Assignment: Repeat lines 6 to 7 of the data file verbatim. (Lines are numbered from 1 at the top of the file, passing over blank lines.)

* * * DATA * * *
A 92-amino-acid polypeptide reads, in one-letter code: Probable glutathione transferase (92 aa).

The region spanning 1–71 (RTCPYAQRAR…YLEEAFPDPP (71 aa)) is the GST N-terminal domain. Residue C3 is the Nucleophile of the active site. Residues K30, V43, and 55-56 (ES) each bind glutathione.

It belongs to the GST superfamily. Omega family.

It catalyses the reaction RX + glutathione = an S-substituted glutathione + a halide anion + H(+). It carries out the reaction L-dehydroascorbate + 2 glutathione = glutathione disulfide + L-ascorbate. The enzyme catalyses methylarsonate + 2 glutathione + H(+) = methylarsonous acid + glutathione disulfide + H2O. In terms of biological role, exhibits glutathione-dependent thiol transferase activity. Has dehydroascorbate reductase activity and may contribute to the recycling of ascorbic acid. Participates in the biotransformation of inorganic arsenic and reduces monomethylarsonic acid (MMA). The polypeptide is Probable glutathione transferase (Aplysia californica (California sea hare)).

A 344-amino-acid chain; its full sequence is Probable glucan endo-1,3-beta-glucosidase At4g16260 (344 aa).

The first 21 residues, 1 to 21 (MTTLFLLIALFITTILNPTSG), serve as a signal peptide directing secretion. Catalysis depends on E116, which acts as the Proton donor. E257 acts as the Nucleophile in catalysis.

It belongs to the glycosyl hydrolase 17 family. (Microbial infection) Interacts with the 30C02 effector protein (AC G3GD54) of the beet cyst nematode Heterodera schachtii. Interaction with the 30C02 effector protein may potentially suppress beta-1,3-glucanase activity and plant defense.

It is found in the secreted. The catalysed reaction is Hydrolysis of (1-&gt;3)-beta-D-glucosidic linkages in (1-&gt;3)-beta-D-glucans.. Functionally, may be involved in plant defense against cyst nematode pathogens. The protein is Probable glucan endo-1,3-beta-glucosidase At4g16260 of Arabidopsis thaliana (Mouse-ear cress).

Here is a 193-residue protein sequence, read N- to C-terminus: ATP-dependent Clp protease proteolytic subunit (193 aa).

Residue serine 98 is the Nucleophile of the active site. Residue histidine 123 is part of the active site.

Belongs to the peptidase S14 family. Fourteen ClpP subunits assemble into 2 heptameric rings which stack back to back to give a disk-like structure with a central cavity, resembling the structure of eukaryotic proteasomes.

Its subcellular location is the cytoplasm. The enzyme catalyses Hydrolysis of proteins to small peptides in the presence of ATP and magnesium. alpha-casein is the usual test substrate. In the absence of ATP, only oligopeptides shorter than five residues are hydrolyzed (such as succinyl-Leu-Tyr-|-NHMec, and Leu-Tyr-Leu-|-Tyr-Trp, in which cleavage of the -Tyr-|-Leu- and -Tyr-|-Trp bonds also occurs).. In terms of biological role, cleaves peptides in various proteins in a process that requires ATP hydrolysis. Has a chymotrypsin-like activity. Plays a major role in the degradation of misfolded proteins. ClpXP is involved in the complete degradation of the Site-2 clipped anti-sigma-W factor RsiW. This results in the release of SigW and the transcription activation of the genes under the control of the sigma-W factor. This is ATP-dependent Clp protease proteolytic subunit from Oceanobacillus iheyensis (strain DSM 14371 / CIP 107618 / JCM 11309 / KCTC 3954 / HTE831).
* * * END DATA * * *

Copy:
The first 21 residues, 1 to 21 (MTTLFLLIALFITTILNPTSG), serve as a signal peptide directing secretion. Catalysis depends on E116, which acts as the Proton donor. E257 acts as the Nucleophile in catalysis.

It belongs to the glycosyl hydrolase 17 family. (Microbial infection) Interacts with the 30C02 effector protein (AC G3GD54) of the beet cyst nematode Heterodera schachtii. Interaction with the 30C02 effector protein may potentially suppress beta-1,3-glucanase activity and plant defense.